- 28 Jul 10
The Russian tourist board may feel aggrieved, but it's hard to argue with this thoroughly entertaining caper.
Andrei Filipov (Alexei Guskov) is a former conductor of the Bolshoi Orchestra, who was publicly denounced in 1980 for refusing to fire his Jewish musicians once Brezhnev’s anti-Semitic decrees kick in. As this raucous Russian comedy opens, Filipov now works as the janitor for the orchestra that used to call him maestro. But this is Russia, the last crazy capitalist frontier, a place where pensioners dub cheap porn while knitting and where Mrs. Filipov runs a business procuring extras for dwindling socialist rallies and obscenely lavish tycoon weddings. Who is to say our wronged conductor can't intercept a fax and lead a gang of rowdy Muscovites and gypsies to Paris where they can play as the Bolshoi?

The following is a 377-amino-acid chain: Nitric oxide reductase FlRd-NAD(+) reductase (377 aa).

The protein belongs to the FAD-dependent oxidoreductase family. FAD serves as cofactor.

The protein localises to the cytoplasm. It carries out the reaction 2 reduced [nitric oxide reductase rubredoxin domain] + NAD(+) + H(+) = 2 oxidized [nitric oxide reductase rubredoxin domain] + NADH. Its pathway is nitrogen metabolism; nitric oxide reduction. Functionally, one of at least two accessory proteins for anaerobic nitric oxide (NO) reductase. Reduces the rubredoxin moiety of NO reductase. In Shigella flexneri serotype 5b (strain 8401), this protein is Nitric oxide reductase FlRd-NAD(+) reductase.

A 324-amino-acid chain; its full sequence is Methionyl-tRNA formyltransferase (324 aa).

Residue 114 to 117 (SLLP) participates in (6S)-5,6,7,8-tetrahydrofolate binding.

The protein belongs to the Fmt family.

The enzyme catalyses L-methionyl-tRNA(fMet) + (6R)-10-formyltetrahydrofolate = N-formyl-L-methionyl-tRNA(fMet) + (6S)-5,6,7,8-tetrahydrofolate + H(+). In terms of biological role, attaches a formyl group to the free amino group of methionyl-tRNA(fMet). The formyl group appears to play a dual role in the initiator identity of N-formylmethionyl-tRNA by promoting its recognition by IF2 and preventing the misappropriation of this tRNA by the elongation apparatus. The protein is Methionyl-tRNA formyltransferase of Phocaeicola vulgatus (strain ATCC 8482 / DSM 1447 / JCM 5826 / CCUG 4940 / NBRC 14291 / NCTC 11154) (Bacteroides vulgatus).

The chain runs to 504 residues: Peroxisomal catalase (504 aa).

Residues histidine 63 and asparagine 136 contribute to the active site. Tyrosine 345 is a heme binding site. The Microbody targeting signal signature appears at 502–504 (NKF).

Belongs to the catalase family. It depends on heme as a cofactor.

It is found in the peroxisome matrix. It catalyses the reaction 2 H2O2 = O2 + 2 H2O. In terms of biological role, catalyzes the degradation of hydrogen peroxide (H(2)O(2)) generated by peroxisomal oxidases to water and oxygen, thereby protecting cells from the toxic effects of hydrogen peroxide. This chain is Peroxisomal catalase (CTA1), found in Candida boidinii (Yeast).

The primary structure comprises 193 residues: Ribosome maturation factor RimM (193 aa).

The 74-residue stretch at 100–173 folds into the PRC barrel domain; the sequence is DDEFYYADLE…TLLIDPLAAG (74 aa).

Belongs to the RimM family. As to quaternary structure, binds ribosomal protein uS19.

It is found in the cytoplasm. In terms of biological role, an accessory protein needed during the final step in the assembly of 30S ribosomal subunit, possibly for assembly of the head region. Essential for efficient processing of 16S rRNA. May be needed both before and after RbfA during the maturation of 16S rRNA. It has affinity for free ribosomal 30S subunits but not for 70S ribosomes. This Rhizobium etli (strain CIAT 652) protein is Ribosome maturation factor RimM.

An intriguing mystery subplot sees our hero track down Anne-Marie Jacquet (Inglorious Bastards' Melanie Laurent), a young French violinist for a big reveal. Ms. Laurent spent two months studying violin with Sarah Nemtanu of the Orchestre National de France and puts in a remarkably convincing performance but it’s Mr. Guskov who steals the show with a funny, heartbreaking portrait of a broken man finding a wildly happy ending.
Like many brilliant (and some not-so-brilliant) comedies, the Russian tourist board might have cause to feel aggrieved at director Mihaileaunu’s broad, knockabout portrayal of a nation of dodgy deals done dirt cheap. But it’s hard to argue with the thoroughly entertaining results.